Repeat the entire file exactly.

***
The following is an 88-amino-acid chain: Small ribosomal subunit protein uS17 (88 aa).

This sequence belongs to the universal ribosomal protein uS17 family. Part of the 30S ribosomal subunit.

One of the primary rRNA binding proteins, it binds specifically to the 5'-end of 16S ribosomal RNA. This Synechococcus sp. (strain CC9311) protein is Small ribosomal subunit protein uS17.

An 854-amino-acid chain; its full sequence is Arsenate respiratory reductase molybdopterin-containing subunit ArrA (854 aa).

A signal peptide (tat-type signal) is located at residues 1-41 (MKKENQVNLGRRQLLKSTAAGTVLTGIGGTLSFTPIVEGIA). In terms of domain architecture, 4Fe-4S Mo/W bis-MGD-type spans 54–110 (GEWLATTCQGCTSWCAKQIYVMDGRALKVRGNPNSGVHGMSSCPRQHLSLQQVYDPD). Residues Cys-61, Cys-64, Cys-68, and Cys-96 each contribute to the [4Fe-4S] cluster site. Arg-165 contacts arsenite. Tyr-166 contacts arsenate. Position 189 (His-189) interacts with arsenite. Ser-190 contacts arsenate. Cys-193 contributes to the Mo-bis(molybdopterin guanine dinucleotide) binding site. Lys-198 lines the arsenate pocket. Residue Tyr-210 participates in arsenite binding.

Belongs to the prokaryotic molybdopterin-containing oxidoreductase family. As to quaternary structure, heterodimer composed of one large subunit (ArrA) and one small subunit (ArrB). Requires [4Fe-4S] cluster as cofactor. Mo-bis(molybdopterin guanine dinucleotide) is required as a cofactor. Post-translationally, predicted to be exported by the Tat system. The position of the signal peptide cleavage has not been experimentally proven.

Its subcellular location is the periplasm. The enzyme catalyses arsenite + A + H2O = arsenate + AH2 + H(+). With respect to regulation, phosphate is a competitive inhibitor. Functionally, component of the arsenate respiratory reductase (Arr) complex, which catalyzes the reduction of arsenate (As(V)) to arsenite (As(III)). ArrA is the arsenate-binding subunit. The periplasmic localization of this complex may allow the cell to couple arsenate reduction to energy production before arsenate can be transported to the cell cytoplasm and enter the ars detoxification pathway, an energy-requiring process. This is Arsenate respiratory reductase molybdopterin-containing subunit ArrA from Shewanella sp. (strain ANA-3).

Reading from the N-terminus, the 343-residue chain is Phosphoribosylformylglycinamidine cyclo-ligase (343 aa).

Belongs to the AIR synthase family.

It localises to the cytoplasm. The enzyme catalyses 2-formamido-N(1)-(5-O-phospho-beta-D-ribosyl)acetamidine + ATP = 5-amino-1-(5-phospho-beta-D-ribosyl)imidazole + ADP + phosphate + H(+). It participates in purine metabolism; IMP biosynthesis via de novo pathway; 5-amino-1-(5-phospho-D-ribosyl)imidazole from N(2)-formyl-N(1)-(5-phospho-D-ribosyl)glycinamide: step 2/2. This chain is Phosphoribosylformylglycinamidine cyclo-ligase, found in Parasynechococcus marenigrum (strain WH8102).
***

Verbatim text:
The following is an 88-amino-acid chain: Small ribosomal subunit protein uS17 (88 aa).

This sequence belongs to the universal ribosomal protein uS17 family. Part of the 30S ribosomal subunit.

One of the primary rRNA binding proteins, it binds specifically to the 5'-end of 16S ribosomal RNA. This Synechococcus sp. (strain CC9311) protein is Small ribosomal subunit protein uS17.

An 854-amino-acid chain; its full sequence is Arsenate respiratory reductase molybdopterin-containing subunit ArrA (854 aa).

A signal peptide (tat-type signal) is located at residues 1-41 (MKKENQVNLGRRQLLKSTAAGTVLTGIGGTLSFTPIVEGIA). In terms of domain architecture, 4Fe-4S Mo/W bis-MGD-type spans 54–110 (GEWLATTCQGCTSWCAKQIYVMDGRALKVRGNPNSGVHGMSSCPRQHLSLQQVYDPD). Residues Cys-61, Cys-64, Cys-68, and Cys-96 each contribute to the [4Fe-4S] cluster site. Arg-165 contacts arsenite. Tyr-166 contacts arsenate. Position 189 (His-189) interacts with arsenite. Ser-190 contacts arsenate. Cys-193 contributes to the Mo-bis(molybdopterin guanine dinucleotide) binding site. Lys-198 lines the arsenate pocket. Residue Tyr-210 participates in arsenite binding.

Belongs to the prokaryotic molybdopterin-containing oxidoreductase family. As to quaternary structure, heterodimer composed of one large subunit (ArrA) and one small subunit (ArrB). Requires [4Fe-4S] cluster as cofactor. Mo-bis(molybdopterin guanine dinucleotide) is required as a cofactor. Post-translationally, predicted to be exported by the Tat system. The position of the signal peptide cleavage has not been experimentally proven.

Its subcellular location is the periplasm. The enzyme catalyses arsenite + A + H2O = arsenate + AH2 + H(+). With respect to regulation, phosphate is a competitive inhibitor. Functionally, component of the arsenate respiratory reductase (Arr) complex, which catalyzes the reduction of arsenate (As(V)) to arsenite (As(III)). ArrA is the arsenate-binding subunit. The periplasmic localization of this complex may allow the cell to couple arsenate reduction to energy production before arsenate can be transported to the cell cytoplasm and enter the ars detoxification pathway, an energy-requiring process. This is Arsenate respiratory reductase molybdopterin-containing subunit ArrA from Shewanella sp. (strain ANA-3).

Reading from the N-terminus, the 343-residue chain is Phosphoribosylformylglycinamidine cyclo-ligase (343 aa).

Belongs to the AIR synthase family.

It localises to the cytoplasm. The enzyme catalyses 2-formamido-N(1)-(5-O-phospho-beta-D-ribosyl)acetamidine + ATP = 5-amino-1-(5-phospho-beta-D-ribosyl)imidazole + ADP + phosphate + H(+). It participates in purine metabolism; IMP biosynthesis via de novo pathway; 5-amino-1-(5-phospho-D-ribosyl)imidazole from N(2)-formyl-N(1)-(5-phospho-D-ribosyl)glycinamide: step 2/2. This chain is Phosphoribosylformylglycinamidine cyclo-ligase, found in Parasynechococcus marenigrum (strain WH8102).